On this edition of ST, we present a chat with the prolific and award-winning contemporary American playwright, Lee Blessing, who's working on the University of Tulsa campus this week with students and faculty in TU's Department of Theatre and Musical Theatre.
Howdy, folks, and Happy New Year from StudioTulsa. We've been airing The Best of ST for 2014 on our program lately, and hopefully you've heard and enjoyed some or all of these encore presentations.
Here's a guide to what we've been listening back to over the past week; please note that each listing below has a link whereby you can access a free, on-demand "stream" of the show in question. And thanks, as ever, for listening to ST.
On this presentation of ST, we speak with Marja Mills, a former reporter and feature writer with The Chicago Tribune. Mills is also the author of a bestselling memoir, "The Mockingbird Next Door," which details the time she spent getting to know novelist Harper Lee -- the author, of course, of the immortal "To Kill a Mockingbird" -- as well as Lee's older sister, Alice. Mills will discuss this recently published book (its origins, its development, its major findings, and so on) tonight, Monday the 8th, at 6:30pm at a Book Smart Tulsa event at the Circle Cinema.
On this installment of ST, we speak with the winner of the 2014 Peggy V. Helmerich Distinguished Author Award, which is annually given by the Tulsa Library Trust. (Past recipients of this honor include Michael Chabon, John Updike, and Geraldine Brooks.) Ann Patchett is our guest today; she is a bestselling American novelist and essayist who's written six novels (among them "The Magician's Assistant," "Bel Canto," "Run," and "State of Wonder") and three books of nonfiction (including the recent "This Is the Story of a Happy Marriage").
On this edition of StudioTulsa, we listen back to an interview that we first aired earlier this year with the author, essayist, and cultural critic Chuck Klosterman. At that time, we chatted with Klosterman about his essay collection, "I Wear the Black Hat: Grappling with Villains (Real and Imagined)," which is an often funny and highly entertaining exploration of why we as a society are so attracted to -- yet also, of course, repelled by -- villains both fictional and nonfictional.
The Department of Theatre here at TU will soon present one of the greatest plays of the modern American stage, "The Glass Menagerie" by Tennessee Williams. It's the play that made Williams a household name in the mid-1940s -- a clearly autobiographical drama, set in Depression-era St. Louis, in which an aging and rather unstable Southern Belle longs for her youth and dreams of a better life for her children: the restless would-be poet, Tom, who narrates this memory play, and the shy if not reclusive Laura, Tom's elder sister.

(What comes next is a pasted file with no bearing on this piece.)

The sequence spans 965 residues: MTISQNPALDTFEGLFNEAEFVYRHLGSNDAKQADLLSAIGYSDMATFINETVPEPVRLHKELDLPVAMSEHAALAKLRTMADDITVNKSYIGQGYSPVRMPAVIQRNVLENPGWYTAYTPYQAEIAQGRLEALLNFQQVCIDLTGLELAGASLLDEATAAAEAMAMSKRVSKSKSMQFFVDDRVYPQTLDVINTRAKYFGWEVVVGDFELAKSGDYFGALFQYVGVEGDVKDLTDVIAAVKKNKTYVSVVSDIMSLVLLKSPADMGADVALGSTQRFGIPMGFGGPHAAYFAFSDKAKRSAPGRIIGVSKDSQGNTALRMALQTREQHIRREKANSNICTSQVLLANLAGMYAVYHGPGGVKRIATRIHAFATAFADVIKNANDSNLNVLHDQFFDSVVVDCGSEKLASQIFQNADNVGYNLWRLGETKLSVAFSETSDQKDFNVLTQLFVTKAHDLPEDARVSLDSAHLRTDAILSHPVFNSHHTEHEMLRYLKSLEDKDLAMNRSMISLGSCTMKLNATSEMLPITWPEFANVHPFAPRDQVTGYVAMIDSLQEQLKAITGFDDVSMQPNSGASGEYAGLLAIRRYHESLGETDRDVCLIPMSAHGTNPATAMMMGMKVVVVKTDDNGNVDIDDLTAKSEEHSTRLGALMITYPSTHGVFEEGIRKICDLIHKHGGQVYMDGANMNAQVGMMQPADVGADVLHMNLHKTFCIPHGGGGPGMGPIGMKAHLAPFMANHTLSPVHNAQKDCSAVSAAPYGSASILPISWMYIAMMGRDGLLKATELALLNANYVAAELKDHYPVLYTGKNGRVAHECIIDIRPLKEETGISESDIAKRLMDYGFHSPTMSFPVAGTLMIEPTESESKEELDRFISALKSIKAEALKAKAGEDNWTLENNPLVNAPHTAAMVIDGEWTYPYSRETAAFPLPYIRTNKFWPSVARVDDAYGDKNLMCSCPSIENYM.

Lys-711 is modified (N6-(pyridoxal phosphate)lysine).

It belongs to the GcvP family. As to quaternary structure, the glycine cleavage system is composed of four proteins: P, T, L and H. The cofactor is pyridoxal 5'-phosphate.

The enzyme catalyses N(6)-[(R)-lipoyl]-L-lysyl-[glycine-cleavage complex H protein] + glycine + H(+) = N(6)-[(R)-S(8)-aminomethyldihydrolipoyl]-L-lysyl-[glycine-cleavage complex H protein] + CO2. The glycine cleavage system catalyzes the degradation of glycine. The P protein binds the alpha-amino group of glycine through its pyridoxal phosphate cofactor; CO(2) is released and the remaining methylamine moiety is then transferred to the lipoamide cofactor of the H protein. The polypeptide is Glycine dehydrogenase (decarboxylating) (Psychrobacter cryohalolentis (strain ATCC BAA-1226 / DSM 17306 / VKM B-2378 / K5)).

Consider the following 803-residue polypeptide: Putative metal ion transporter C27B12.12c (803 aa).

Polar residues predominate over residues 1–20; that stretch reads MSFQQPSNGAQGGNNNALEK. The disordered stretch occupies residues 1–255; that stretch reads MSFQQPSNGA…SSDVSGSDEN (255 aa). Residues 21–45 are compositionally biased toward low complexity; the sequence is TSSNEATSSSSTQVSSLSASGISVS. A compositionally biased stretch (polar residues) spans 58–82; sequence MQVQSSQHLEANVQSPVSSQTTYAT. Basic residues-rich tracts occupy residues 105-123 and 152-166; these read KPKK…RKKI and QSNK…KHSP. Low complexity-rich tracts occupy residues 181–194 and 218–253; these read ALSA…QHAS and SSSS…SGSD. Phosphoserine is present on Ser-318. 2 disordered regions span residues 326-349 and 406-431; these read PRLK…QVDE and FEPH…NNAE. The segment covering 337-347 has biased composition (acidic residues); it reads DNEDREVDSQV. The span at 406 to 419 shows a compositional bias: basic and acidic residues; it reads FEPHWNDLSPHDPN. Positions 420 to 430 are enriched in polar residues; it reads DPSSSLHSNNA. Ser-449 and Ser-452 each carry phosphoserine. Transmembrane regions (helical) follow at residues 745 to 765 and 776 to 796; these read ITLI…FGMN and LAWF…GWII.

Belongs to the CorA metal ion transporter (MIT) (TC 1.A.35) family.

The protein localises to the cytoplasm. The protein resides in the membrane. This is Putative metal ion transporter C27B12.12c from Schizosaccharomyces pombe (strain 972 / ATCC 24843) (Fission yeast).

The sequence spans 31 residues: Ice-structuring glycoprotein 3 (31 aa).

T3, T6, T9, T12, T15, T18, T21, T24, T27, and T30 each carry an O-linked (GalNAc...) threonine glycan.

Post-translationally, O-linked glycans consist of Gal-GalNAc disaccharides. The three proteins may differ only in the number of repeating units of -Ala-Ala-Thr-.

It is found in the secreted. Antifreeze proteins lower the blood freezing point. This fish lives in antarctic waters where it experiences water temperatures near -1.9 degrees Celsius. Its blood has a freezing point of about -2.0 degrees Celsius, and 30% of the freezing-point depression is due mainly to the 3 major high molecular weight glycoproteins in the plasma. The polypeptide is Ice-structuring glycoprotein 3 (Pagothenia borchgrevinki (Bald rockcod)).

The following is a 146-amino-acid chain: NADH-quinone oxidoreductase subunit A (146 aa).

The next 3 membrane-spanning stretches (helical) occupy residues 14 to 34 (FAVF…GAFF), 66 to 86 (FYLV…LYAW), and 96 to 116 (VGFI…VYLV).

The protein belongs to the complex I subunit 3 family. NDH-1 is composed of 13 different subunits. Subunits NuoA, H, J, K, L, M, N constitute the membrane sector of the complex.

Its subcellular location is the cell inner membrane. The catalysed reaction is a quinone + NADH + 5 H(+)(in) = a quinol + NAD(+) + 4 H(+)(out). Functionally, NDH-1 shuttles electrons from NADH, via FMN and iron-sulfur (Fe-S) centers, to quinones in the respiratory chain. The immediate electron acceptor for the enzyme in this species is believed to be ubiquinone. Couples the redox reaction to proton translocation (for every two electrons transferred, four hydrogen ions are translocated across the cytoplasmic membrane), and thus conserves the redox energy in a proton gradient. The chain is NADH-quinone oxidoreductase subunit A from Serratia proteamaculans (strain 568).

On this edition of ST, we listen back to an interview that we did in April with the novelist and essayist Ayelet Waldman (whose books include "Red Hook Road," "Love and Other Impossible Pursuits," "Daughter's Keeper," and "Bad Mother: A Chronicle of Maternal Crimes"). Waldman spoke with us about her then-new novel, "Love and Treasure," which has been thus summarized in Booklist: "Classics scholar Jack Wiseman, in the last throes of pancreatic cancer, entrusts an enamel locket to his granddaughter, imploring her to find the rightful owner. It's the only thing he's ever asked of her.
The Tulsa Library Trust's Anne V. Zarrow Award for Young Readers' Literature, inaugurated in 1991, aims to "give formal recognition, on behalf of the Tulsa County community, to nationally acclaimed authors who have made a significant contribution to the field of literature for children and young adults." Past winners of the Zarrow Award include Jim Murphy, Jacqueline Woodson, Jane Yolen, Gary Paulsen, Katherine Paterson, Madeleine L'Engle, and S.E. Hinton -- and this year, the highly deserving recipient of this award is Jack Gantos.
On this edition of ST, we speak with Jayne Anne Phillips, the acclaimed fiction writer whose previous books include "Black Tickets," "Machine Dreams," and "Lark and Termite." In her newest book, just out in paperback, Phillips both explores and re-imagines a real crime that occurred in 1931, in a West Virginia town not far from where she herself grew up. Phillips tells us of this novel -- called "Quiet Dell" -- on today's program.
On this installment of ST, we welcome back Nancy Pearl, our longtime book reviewer. Nancy is a former librarian --- and former Tulsan --- who's also a bestselling author, editor, critic, and book advocate. She's also the former Executive Director of the Washington Center for the Book at the Seattle Public Library. She can be heard on NPR's Morning Edition, where she regularly offers good-reading tips, and her wide-ranging, well-researched recommendations have also been collected into the ongoing and highly popular "Book Lust" series of volumes.